“Religious liberty” is an illustrative phrase for another reason as well: the threat of fracture. Hardline libertarians of Ludwig von Mises’ or Ayn Rand’s ilk found phrases like religious liberty revolting because they urged the freedom to practice a religion that itself denies individual freedom. In fact, I’ve been consistently amazed at how well fusionists have done in managing what I see is the inherent tension between a morality chiefly based on individual freedom and market processes, and one grounded in Judeo-Christian values.
Fusionists like Frank Meyer insisted that people who saw these as contradictory were wrong, that market-based values and religion-based values actually required one another for legitimacy. That is, freedom required religion’s ethical guidance, and religion required a defense of freedom to avoid theocracy.
Fusionism’s success was, however, more due to its ability to fashion resonant appeals to lots of constituencies than to its uncomplicated synthesis of mutually dependent ideologies. After all, I have never seen an effective answer to the question hardline traditionalist Brent Bozell posed to early fusionists in the 1960s: freedom or virtue? Is it more important to exercise freedom of choice regardless of the moral outcome, or is it more important that an individual’s choices align with traditional moral dictates?
Read the whole thing at Religion Dispatches.
Leslie J. Harris is Associate Professor of Communication at the University of Wisconsin, Milwaukee. Her book, State of the Marital Union: Rhetoric, Identity, and Nineteenth-Century Marriage Controversies, analyzes the rhetoric surrounding five marital issues from the 1800s: domestic violence, divorce, polygamy, free love, and miscegenation.
ECM: Your book is concerned with nineteenth century marriage controversies, so same-sex marriage is seldom mentioned. But it was on my mind the whole time I was reading. Did it inspire or influence your writing in any way?
LJH: Yes, the same-sex marriage controversy was an important factor in inspiring the book. I’ve been very interested in the issue for years, but I was particularly intrigued by the rash of state constitutional amendments in the early 2000s. I couldn’t help but wonder why marriage mattered so deeply to so many people.
For those advocating the amendments, marriage seemed to function as a status and idea that was much larger than any particular relationship. War metaphors were common as advocates declared that marriage was “under attack” and needed to be “defended,” and marriage was commonly represented as a sacred and unchangeable institution. While the other side of the debate emphasized the huge number of laws and policies tied to marriage, simply changing laws and policies quickly became an inadequate response. Marriage seemed to function as a status that enabled full citizenship, and advocates often made the analogy to nineteenth and early twentieth-century bans on interracial marriage.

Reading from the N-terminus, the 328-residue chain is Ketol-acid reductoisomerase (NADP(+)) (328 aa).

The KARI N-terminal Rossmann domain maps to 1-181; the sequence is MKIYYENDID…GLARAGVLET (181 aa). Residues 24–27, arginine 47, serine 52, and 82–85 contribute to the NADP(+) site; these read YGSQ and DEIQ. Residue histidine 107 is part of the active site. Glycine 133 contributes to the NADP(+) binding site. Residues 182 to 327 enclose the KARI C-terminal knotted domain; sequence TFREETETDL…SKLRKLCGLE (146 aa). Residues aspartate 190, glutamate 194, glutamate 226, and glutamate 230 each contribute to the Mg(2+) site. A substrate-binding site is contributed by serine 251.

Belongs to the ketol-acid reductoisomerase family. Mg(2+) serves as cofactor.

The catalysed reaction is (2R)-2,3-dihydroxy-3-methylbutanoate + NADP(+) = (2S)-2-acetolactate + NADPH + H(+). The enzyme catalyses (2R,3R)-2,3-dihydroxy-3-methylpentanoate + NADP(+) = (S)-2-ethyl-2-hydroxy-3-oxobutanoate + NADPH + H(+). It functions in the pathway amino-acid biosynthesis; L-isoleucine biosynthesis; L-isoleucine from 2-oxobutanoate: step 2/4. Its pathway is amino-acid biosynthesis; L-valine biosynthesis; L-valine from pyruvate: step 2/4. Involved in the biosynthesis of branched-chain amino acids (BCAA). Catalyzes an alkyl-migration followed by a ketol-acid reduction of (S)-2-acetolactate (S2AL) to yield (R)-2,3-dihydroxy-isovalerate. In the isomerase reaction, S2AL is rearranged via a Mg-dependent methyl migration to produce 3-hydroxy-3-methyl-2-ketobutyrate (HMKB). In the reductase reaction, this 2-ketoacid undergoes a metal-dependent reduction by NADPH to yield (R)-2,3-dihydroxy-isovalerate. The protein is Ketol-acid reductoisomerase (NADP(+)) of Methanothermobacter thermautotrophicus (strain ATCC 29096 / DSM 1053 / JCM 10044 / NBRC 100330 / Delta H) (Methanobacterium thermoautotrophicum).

By examining the history of these controversies we can better understand what is at stake today. In the nineteenth century the topic of marriage arose in almost every major controversy of the time including women’s rights, westward expansion, slavery, immigration, religious diversity, temperance, and state’s rights. Marriage functioned as a lens through which complex issues of belonging, identity, and status were debated.
I’ve become convinced that today’s debate about same-sex marriage is not simply about preserving a seemingly sacred and unchanging institution, or securing particular rights and privileges. Rather, it is about negotiating the boundaries of American-ness. I reference the recent Supreme Court decisions about marriage in the book’s conclusion because they illustrate this point well.
The court said that marriage enables “pride” and “dignity,” especially in reference to raising children (who were said to be humiliated by DOMA). Even as the Supreme Court seemed to open space for same-sex marriage, it (perhaps inadvertently) limited the acceptable gay family to one that models the traditional nuclear family.
ECM: Contra those who claim that marriage has always been stable and static, you show that it has been controversial for a long time. Did you observe any particular consistency or development in the arguments from controversy to controversy?